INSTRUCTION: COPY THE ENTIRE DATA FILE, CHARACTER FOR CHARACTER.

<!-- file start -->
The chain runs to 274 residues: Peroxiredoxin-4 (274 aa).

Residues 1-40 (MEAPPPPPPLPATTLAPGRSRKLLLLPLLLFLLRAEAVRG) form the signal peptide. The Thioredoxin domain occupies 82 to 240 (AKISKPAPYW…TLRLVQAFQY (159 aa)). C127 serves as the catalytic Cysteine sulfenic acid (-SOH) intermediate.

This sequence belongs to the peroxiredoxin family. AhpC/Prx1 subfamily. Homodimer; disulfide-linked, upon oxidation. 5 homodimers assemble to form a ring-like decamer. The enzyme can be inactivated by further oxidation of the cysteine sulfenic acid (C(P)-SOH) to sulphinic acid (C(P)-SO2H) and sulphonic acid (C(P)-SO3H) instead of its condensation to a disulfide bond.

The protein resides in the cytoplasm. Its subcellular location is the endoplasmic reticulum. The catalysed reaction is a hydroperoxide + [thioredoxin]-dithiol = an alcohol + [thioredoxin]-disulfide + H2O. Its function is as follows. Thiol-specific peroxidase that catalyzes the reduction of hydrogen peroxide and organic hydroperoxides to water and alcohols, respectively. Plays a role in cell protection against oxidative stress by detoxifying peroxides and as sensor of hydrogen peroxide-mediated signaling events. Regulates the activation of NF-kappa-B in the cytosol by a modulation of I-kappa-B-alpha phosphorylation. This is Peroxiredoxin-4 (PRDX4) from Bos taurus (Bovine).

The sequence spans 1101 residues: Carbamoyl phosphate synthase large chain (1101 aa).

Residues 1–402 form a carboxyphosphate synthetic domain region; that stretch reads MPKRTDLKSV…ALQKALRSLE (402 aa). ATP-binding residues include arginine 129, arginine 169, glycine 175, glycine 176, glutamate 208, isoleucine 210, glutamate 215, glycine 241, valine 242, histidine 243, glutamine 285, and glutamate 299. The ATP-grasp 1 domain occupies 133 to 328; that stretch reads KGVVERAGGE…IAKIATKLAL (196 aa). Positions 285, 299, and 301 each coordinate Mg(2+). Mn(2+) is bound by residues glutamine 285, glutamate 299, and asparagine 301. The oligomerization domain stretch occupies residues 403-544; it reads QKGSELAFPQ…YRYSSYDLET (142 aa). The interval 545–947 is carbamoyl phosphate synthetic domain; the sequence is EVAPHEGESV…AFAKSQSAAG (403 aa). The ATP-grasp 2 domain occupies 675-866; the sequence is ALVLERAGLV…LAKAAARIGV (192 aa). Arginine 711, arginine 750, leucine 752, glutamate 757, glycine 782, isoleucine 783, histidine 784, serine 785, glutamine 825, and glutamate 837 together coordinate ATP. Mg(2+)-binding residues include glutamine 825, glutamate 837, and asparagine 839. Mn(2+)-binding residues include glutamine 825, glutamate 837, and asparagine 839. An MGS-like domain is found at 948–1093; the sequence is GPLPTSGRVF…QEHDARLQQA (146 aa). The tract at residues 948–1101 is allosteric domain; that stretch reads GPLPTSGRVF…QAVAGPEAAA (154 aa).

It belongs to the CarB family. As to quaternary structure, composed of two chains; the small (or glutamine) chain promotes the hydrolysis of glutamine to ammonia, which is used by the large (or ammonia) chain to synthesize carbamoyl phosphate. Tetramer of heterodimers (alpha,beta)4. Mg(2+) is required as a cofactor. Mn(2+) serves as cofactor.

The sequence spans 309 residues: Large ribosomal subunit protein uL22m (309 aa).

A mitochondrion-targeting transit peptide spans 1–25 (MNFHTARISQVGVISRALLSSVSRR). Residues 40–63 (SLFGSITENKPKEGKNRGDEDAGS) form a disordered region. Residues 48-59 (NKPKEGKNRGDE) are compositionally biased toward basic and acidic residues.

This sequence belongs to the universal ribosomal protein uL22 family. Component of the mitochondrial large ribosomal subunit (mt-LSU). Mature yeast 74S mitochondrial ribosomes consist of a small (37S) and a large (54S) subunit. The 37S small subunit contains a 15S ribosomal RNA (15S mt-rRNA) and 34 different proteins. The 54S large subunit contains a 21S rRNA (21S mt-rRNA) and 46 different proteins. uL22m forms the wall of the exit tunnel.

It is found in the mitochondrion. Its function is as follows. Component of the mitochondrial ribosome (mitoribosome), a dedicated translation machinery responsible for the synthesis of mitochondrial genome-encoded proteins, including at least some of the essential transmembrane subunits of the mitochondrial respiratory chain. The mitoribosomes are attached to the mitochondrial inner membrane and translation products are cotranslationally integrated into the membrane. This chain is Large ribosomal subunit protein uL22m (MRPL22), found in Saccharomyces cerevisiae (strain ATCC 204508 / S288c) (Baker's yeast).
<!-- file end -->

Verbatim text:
The chain runs to 274 residues: Peroxiredoxin-4 (274 aa).

Residues 1-40 (MEAPPPPPPLPATTLAPGRSRKLLLLPLLLFLLRAEAVRG) form the signal peptide. The Thioredoxin domain occupies 82 to 240 (AKISKPAPYW…TLRLVQAFQY (159 aa)). C127 serves as the catalytic Cysteine sulfenic acid (-SOH) intermediate.

This sequence belongs to the peroxiredoxin family. AhpC/Prx1 subfamily. Homodimer; disulfide-linked, upon oxidation. 5 homodimers assemble to form a ring-like decamer. The enzyme can be inactivated by further oxidation of the cysteine sulfenic acid (C(P)-SOH) to sulphinic acid (C(P)-SO2H) and sulphonic acid (C(P)-SO3H) instead of its condensation to a disulfide bond.

The protein resides in the cytoplasm. Its subcellular location is the endoplasmic reticulum. The catalysed reaction is a hydroperoxide + [thioredoxin]-dithiol = an alcohol + [thioredoxin]-disulfide + H2O. Its function is as follows. Thiol-specific peroxidase that catalyzes the reduction of hydrogen peroxide and organic hydroperoxides to water and alcohols, respectively. Plays a role in cell protection against oxidative stress by detoxifying peroxides and as sensor of hydrogen peroxide-mediated signaling events. Regulates the activation of NF-kappa-B in the cytosol by a modulation of I-kappa-B-alpha phosphorylation. This is Peroxiredoxin-4 (PRDX4) from Bos taurus (Bovine).

The sequence spans 1101 residues: Carbamoyl phosphate synthase large chain (1101 aa).

Residues 1–402 form a carboxyphosphate synthetic domain region; that stretch reads MPKRTDLKSV…ALQKALRSLE (402 aa). ATP-binding residues include arginine 129, arginine 169, glycine 175, glycine 176, glutamate 208, isoleucine 210, glutamate 215, glycine 241, valine 242, histidine 243, glutamine 285, and glutamate 299. The ATP-grasp 1 domain occupies 133 to 328; that stretch reads KGVVERAGGE…IAKIATKLAL (196 aa). Positions 285, 299, and 301 each coordinate Mg(2+). Mn(2+) is bound by residues glutamine 285, glutamate 299, and asparagine 301. The oligomerization domain stretch occupies residues 403-544; it reads QKGSELAFPQ…YRYSSYDLET (142 aa). The interval 545–947 is carbamoyl phosphate synthetic domain; the sequence is EVAPHEGESV…AFAKSQSAAG (403 aa). The ATP-grasp 2 domain occupies 675-866; the sequence is ALVLERAGLV…LAKAAARIGV (192 aa). Arginine 711, arginine 750, leucine 752, glutamate 757, glycine 782, isoleucine 783, histidine 784, serine 785, glutamine 825, and glutamate 837 together coordinate ATP. Mg(2+)-binding residues include glutamine 825, glutamate 837, and asparagine 839. Mn(2+)-binding residues include glutamine 825, glutamate 837, and asparagine 839. An MGS-like domain is found at 948–1093; the sequence is GPLPTSGRVF…QEHDARLQQA (146 aa). The tract at residues 948–1101 is allosteric domain; that stretch reads GPLPTSGRVF…QAVAGPEAAA (154 aa).

It belongs to the CarB family. As to quaternary structure, composed of two chains; the small (or glutamine) chain promotes the hydrolysis of glutamine to ammonia, which is used by the large (or ammonia) chain to synthesize carbamoyl phosphate. Tetramer of heterodimers (alpha,beta)4. Mg(2+) is required as a cofactor. Mn(2+) serves as cofactor.

The sequence spans 309 residues: Large ribosomal subunit protein uL22m (309 aa).

A mitochondrion-targeting transit peptide spans 1–25 (MNFHTARISQVGVISRALLSSVSRR). Residues 40–63 (SLFGSITENKPKEGKNRGDEDAGS) form a disordered region. Residues 48-59 (NKPKEGKNRGDE) are compositionally biased toward basic and acidic residues.

This sequence belongs to the universal ribosomal protein uL22 family. Component of the mitochondrial large ribosomal subunit (mt-LSU). Mature yeast 74S mitochondrial ribosomes consist of a small (37S) and a large (54S) subunit. The 37S small subunit contains a 15S ribosomal RNA (15S mt-rRNA) and 34 different proteins. The 54S large subunit contains a 21S rRNA (21S mt-rRNA) and 46 different proteins. uL22m forms the wall of the exit tunnel.

It is found in the mitochondrion. Its function is as follows. Component of the mitochondrial ribosome (mitoribosome), a dedicated translation machinery responsible for the synthesis of mitochondrial genome-encoded proteins, including at least some of the essential transmembrane subunits of the mitochondrial respiratory chain. The mitoribosomes are attached to the mitochondrial inner membrane and translation products are cotranslationally integrated into the membrane. This chain is Large ribosomal subunit protein uL22m (MRPL22), found in Saccharomyces cerevisiae (strain ATCC 204508 / S288c) (Baker's yeast).